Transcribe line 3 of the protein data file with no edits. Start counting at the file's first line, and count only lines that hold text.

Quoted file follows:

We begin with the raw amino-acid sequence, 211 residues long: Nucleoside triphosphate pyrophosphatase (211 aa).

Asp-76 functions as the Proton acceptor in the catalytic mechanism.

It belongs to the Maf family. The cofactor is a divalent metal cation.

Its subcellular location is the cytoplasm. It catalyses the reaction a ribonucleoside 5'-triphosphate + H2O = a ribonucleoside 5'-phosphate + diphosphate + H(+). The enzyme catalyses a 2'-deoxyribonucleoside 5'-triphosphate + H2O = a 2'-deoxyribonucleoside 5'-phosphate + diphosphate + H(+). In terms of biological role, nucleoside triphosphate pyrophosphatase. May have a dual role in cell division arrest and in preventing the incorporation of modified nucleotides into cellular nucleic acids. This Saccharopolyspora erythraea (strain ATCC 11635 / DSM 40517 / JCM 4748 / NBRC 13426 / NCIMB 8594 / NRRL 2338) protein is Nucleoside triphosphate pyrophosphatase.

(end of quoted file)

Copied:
It belongs to the Maf family. The cofactor is a divalent metal cation.